Can blockchain repair capitalism?

The revolution will be digitised, says Chainium’s Sascha Ragtschaa. Here’s why he believes blockchain can repair capitalism.

Centennials are looking at the equity market with a fresh pair of eyes, and they don’t like what they see.

Sascha Ragtschaa, CEO and co-founder at Chainium, a firm that is reportedly reinventing investment, argues that connecting investors directly with businesses on the blockchain, is the answer to restoring the lost promise of capitalism for a new generation of investors. Here’s why.

A decade ago, if someone had suggested that in ten years Trump would be in charge and Britain would be on the verge of leaving the EU they would have been laughed out of the room. Fast-forward to the present and no one is laughing.

But how has this happened so quickly?

New kids on the block

Now millenials have made their mark on every industry imaginable, it’s the turn of the centennials to have their say. Evidence indicates that this new generation is far more sober and serious, and, most importantly, unafraid to challenge the status quo, particularly when it comes to the economy.

Centennials favour politicians who reject the way our global economy is run. Who challenge a status quo that allows a small class of ever fatter cats to cream off the top while locking most people out.

Although anti-capitalism in its current form, this generation is far from anti-money. They simply want to be able to access investment on their own terms. The problem is that the current equity market doesn’t support such ambitions.

Time for a change?

Since 1800 we’ve operated on a system of country-specific exchanges. Although this may have made sense back then, today’s market is far more global. A country-by-country set-up doesn’t really make much sense anymore.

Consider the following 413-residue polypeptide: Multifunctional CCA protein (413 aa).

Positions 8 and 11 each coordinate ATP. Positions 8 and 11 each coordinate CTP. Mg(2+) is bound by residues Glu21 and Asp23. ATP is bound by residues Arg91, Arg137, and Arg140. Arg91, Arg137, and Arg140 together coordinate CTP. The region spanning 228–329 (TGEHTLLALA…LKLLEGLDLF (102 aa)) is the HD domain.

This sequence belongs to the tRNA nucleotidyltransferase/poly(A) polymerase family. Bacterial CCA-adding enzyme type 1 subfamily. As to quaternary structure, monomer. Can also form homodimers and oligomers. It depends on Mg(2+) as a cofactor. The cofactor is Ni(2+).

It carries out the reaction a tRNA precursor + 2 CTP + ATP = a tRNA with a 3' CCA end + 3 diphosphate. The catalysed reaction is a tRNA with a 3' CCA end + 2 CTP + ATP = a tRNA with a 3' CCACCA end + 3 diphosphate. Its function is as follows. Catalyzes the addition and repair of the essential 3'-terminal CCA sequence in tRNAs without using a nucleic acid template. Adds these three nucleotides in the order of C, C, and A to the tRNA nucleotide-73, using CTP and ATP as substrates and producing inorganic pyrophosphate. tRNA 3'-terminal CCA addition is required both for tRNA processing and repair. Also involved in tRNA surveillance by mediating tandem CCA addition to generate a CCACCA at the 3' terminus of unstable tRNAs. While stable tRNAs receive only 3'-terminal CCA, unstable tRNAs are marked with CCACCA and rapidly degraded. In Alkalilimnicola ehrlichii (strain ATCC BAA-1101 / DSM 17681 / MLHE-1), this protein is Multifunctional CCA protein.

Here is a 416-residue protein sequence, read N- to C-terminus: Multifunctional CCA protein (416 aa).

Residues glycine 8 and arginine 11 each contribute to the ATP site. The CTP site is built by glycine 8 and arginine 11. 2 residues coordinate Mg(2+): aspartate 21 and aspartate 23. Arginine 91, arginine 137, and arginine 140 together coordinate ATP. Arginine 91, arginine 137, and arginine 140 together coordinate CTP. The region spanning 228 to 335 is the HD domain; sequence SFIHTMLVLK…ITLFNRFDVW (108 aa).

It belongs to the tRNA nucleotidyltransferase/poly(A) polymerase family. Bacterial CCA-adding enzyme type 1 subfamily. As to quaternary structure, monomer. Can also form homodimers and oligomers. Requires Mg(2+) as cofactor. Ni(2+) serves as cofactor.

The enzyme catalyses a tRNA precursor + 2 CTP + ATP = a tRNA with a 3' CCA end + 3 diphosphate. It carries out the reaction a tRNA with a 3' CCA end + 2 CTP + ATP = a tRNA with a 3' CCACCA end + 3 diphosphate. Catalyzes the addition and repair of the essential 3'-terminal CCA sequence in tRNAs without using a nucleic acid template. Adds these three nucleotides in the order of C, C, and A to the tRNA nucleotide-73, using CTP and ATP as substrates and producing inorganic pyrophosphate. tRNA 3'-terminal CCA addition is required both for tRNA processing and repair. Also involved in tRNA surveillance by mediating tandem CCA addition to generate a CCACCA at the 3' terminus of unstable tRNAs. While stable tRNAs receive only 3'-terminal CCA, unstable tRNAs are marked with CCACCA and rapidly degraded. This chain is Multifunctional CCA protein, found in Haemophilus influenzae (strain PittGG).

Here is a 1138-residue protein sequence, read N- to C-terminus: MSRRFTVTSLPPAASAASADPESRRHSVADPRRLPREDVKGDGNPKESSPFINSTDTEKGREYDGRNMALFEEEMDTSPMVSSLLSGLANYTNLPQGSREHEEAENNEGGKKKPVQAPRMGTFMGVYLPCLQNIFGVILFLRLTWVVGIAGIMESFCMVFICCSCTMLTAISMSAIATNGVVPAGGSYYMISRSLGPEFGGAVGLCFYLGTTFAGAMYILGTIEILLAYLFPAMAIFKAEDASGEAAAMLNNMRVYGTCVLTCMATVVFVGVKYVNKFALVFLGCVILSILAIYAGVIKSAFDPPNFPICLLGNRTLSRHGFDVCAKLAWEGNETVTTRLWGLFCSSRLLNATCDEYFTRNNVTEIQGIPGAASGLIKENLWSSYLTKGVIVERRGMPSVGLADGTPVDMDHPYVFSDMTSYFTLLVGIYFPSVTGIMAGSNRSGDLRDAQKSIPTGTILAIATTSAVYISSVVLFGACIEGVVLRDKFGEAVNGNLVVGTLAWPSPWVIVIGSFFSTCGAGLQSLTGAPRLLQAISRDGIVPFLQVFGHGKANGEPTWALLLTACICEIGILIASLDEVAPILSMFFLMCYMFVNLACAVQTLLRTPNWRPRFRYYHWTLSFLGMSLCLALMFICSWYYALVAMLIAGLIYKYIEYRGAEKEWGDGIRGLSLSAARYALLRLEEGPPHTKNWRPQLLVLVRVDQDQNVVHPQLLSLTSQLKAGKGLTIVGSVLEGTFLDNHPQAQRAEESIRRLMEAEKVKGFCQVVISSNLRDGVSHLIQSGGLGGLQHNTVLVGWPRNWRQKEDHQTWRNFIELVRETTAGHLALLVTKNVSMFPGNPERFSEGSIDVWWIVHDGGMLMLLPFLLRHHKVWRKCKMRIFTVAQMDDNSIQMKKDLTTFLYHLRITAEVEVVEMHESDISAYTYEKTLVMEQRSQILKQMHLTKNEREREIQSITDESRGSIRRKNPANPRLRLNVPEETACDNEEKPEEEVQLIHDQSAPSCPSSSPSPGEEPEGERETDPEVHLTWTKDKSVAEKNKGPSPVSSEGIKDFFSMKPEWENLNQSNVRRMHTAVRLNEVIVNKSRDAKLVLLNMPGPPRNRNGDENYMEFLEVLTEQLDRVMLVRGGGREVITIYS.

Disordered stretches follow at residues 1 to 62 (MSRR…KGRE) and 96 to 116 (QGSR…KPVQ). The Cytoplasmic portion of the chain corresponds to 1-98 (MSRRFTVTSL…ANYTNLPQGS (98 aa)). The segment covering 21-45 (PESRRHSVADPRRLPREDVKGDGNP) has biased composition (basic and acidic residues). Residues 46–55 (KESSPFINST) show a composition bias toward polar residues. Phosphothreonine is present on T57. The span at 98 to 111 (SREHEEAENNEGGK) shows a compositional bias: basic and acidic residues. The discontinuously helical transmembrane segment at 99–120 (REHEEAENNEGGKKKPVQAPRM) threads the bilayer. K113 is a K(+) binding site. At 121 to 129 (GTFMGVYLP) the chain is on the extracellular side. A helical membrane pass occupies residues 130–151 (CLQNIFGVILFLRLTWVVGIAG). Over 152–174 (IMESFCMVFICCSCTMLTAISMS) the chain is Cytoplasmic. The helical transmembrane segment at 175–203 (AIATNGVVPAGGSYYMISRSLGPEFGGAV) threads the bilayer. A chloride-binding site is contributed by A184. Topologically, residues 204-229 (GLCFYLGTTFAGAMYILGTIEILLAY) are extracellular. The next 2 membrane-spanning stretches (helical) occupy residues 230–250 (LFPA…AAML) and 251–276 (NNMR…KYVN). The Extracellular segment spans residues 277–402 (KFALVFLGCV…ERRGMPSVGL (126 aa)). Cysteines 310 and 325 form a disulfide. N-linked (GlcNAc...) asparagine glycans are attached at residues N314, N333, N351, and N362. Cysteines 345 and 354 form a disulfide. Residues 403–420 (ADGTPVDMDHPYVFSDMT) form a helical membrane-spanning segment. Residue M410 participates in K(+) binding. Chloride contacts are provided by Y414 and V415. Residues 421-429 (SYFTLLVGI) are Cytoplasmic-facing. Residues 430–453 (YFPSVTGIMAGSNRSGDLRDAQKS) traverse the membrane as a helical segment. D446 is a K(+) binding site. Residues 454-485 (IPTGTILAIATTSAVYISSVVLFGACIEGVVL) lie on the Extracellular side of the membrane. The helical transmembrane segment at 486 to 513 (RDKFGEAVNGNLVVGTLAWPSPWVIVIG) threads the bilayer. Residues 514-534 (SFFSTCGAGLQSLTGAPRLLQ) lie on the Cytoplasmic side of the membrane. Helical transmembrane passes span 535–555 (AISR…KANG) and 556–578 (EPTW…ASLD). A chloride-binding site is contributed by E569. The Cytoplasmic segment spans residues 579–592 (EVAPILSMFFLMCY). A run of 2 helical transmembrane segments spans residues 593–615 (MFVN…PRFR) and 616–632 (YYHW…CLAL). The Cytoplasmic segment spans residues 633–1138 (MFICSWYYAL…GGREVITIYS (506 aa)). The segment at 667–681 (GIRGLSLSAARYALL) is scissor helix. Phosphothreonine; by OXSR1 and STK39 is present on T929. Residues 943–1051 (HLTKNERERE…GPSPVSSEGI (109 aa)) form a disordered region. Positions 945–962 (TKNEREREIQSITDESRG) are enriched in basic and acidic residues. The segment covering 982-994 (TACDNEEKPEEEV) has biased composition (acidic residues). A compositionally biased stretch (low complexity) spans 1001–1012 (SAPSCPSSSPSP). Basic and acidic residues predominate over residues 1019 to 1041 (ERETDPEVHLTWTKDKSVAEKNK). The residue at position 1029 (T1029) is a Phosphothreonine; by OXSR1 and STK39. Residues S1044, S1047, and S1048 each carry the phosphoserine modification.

Economies around the world need businessses to support growth. But our current system of financing isn’t capable of supporting either ambitious firms or investors.

For both businesses looking to raise capital and investors looking for new opportunities, their options are generally complex, time-consuming, expensive and largely limited to a single country – with no guarantee that at the end of all this trouble they’ll find something which is the right fit for them.

This can mean investors missing out on the best opportunities or even opting not to invest at all and businesses missing out on finding the right investors who share their vision. And without business growth the potential for economies to grow is also limited.

It’s unsurprising that centennials want something better. Imagine a system in which investors and businesses of any size could make deals that suit them, anywhere in the world. Imagine they could get together directly, without the need for a middleman. Imagine that the process was quick, easy and free.

The future is digital

This utopia is, in fact, totally obtainable with the technology we now have available to us. With a digital share certificate, built on the blockchain, business owners and investors can connect directly to buy and sell equities – all without the middle layers, administration and reconciliation steps required in today’s global equity market solutions.

This means that, for the first time, we can put the power into hands of the people so they can invest in and grow businesses, hopefully to build the better world that centennials are striving for. And without middlemen slowing things down while getting rich on the inefficiencies.

At the end of the day, this change is not optional. In order to win the faith of this new generation in the true promise of capitalism, the digitalisation of investment is the only way forward.

Praseeda Nair

Praseeda Nair

Praseeda was Editor for from 2016 to 2018.

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